Volcanoes Archives - State of the Planet

Volcán de Fuego with smoke coming out the top

Experimental Forecasts Could Help Guatemala Recover from Volcanic Eruption

Rainfall predictions out to three weeks suggest the nation may get some relief from downpours that are hindering response and rebuilding.

by |June 26, 2018
lava fountain at kilauea eruption

Photos and Videos From Hawaii’s Volcanic Eruption

Volcanologist Einat Lev shares incredible footage of steam plumes, lava fountains, and more from the Kilauea eruption.

by |May 25, 2018
kilauea lava fountain and steam

Tracking the Kilauea Eruption

Volcanologist Einat Lev is tracking lava flows at Hawaii’s volcanic eruption. Here, she describes what conditions are like on the ground—and in the sky.

by |May 22, 2018

Ice Sheets May Melt Rapidly in Response to Distant Volcanoes

A study of ancient eruptions shows modern ice sheets could be vulnerable.

by |October 24, 2017
yellowstone caldera in blue, green, and yellow

What Is a Supervolcano, and Should You Really Be Worried About the One at Yellowstone?

Despite recent media reports, there’s no imminent threat, says Columbia geologist Einat Lev.

by |October 16, 2017

How Drones are Advancing Scientific Research

Where once scientists could only observe earth from above by using manned aircraft or satellites, today they are expanding, developing and refining their research in a variety of ways thanks to drones.

by |June 16, 2017

Peering into Volcanoes: a Talk with Einat Lev

What do the scientists and researchers around the Earth Institute do? In this second in a series, Einat Lev from the Lamont-Doherty Earth Observatory talks about her work on volcanoes what she’d like people to know about it, and what inspired her to go into the field.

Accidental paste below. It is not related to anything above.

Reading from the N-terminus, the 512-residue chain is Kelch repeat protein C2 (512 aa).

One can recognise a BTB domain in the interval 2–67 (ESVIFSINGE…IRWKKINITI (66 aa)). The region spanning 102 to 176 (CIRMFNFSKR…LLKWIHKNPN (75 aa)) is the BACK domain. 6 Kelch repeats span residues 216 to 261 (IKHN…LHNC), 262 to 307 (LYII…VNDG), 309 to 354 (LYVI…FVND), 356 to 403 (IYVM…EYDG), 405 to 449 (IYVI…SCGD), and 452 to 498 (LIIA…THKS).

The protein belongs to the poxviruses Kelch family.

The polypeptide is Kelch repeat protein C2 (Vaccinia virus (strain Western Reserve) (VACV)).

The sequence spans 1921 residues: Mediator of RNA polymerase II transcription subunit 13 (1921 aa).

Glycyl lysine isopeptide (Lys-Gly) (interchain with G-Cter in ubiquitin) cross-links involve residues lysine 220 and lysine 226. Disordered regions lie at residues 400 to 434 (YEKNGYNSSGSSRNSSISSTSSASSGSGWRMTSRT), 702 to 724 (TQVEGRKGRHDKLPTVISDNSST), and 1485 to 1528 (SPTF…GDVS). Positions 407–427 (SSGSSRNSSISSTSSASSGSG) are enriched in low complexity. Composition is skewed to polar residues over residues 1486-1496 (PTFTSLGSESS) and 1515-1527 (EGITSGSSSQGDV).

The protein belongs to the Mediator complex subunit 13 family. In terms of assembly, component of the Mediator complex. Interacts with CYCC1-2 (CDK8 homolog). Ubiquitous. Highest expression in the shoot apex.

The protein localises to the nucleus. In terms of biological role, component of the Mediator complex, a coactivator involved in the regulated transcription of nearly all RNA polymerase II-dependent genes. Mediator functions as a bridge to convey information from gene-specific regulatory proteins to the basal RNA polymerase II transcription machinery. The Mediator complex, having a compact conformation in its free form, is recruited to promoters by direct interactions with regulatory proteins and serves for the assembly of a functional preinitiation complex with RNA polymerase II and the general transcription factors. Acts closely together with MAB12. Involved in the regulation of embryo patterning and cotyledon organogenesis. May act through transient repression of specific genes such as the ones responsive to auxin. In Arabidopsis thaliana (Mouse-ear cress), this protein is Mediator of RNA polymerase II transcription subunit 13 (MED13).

by |March 2, 2017

Disaster Experts: A Journalist’s Guide

An all-purpose guide for journalists covering disasters, natural and manmade.

by |February 14, 2017

Walking in the Shadow of a Great Volcano

On a ledge just inside the lip of Chile’s Quizapu volcanic crater, Philipp Ruprecht was furiously digging a trench. Here at an elevation of 10,000 feet, a 1,000-foot plunge loomed just yards away, and wind was whipping dust off his shovel. But the volcanologist was excited. Ruprecht had just found this spot, topped with undisturbed wedding-cake layers of fine, black material that the crater had vomited from the deep earth some 84 years ago. Samples from the currently inactive site might shed light on its exceedingly violent behavior.

by |May 17, 2016

Photo Essay: In the Shadow of a Great Volcano

High in the southern Andes, Chile’s Quizapu crater is one of South America’s most fearsome geologic features. In 1846, it was the source of one the continent’s largest historically recorded lava flows. In 1932, it produced one of the largest recorded volcanic blasts. The volcano is currently inactive, but could revive at any time. What is next?

by |May 17, 2016